Want to read more?
We value our content, so access to our full site is only available on subscription.
Your subscription entitles you to 7-day-a-week access to our website, plus a full digital copy of that week’s paper to read on your pc/mac or mobile device.
And there’s more – your subscription includes access to digital archive copies from 2006 onwards.
Tunnel should be explored
I tend to agree with Mr Moodie’s view (Argyllshire Advertiser letters, June 18) that the best option at the Rest may be a new surface alignment up the south western side of Glen Croe.
A tunnel, however, remains a possibility which should be properly investigated. The inclined tunnel proposed by [Transport Scotland consultants] Jacobs would have increased emissions from climbing vehicles and runaway hazards from descending ones, and so should be viewed with some scepticism.
Mr Moodie mentions the need for escape exits, but I would point out that the Laerdal Tunnel doesn’t have these, and neither do the Norwegian and Faeroe undersea road tunnels.
They do have well-thought-out provisions for emergencies which include 24/7 remote monitoring and control of turn-back arrangements.
The point is that if we are seeing relevant experience in mountain road tunnels we won’t find it around south east England.
Jacobs dismissed the south west side of the glen as having ‘much the same slip risks as the existing alignment’. This is patently not the case.
The slopes of Ben Luibhean have far more run-off gullies than on the south west side, which suggests unusually high rain impact on them.
On the other hand a walk over the two forestry roads on the opposite side of the glen reveals only one small flash flood site on the lower road, and none at all on the higher one.
The slopes above the higher forest road also tend to ease somewhat, particularly those in the eastern corrie of Ben Donich.
I haven’t ploughed through the tree cover, but any significant flash flood events in recent decades would have left their marks on these roads, and I didn’t find any.
The whole argument for that side of the glen turns on its reduced exposure to these risks, and not on the details of road construction there.
These in any case do not appear to be insuperable, after all the forestry lads made a road there with a lot fewer resources than Transport Scotland.
Arthur Blue, Ardrishaig
Safe for 500 years
I write in response to the story in the June 18 edition of the Argyllshire Advertiser on the potential for sea level rise to flood the main road in Tighnabruaich.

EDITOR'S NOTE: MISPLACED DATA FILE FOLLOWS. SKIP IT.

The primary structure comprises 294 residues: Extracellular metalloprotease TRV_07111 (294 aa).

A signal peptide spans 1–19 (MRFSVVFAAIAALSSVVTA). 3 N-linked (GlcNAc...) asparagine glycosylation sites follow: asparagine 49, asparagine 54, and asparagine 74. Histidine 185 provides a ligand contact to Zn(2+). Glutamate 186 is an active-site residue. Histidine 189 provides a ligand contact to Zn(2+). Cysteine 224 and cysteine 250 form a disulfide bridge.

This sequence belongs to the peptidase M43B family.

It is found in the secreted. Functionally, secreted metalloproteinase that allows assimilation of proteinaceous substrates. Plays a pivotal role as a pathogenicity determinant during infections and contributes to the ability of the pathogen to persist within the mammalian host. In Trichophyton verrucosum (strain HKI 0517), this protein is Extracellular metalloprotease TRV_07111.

This is a typical example of much of the disinformation on climate change dispensed by groups like Extinction Rebellion which is intended to cause fear and alarm, rather than to accurately inform.
According to the United Nations Intergovernmental Panel on Climate Change, sea levels have been rising continually at between 1.8mm and 3.8mm per annum since they were first determined in the 1880s. Sea levels are currently estimated to be rising at a rate of 3.2mm per annum with no indication of that rate increasing, even with the increase in global temperatures.
Based on this rate, sea levels will rise by 9.3cm (3.7 inches) by 2050. Given that the main road in Tighnabruaich is some two metres above the high tide mark, there is no prospect of the road being under water by 2050; in fact it should be safe for the next 500 years!
Donald McCallum, Strathaven, Lanarkshire
Grateful for support
Since April last year, our trained Childline counsellors have delivered more than 73,000 counselling sessions with young people who were struggling with their mental and emotional health.
More than 5,000 of these counselling sessions were with children aged 11 or under, an increase of nearly a third when compared to the year before.
However, as a charity that receives 90 per cent of our income from the public, we know this is something we have not achieved alone, and we are hugely grateful for the dedication and commitment of our supporters.
One way that the public can support us is through the People’s Postcode Lottery, and since 2018 players have provided crucial funding to the sum of almost £6 million to the NSPCC to help the charity keep children safe and well.
The funds have been used to support our vital services across Scotland. This includes our schools service programme; helping primary school children speak out and stay safe from abuse, and our service centre in Govan, providing therapeutic services to families.
And, of course, Childline, which provides free and confidential counselling to children and young people in need of support.
Childline is a lifeline for many children and over the past year thousands of young people have needed it more than ever due to the challenges they have faced during the pandemic.
Local lockdowns, school closures, isolation and the impact of being separated from family and friends led many children to get in touch with the service over the phone or online.
We can only make a difference for children together, and we simply couldn’t continue to run services like Childline without the public’s support.
To find out more about how you could help us be there for children through fundraising, get in touch at ScotlandFundraisingTeam@nspcc.org.uk
Paul Cockram, head of fundraising, NSPCC Scotland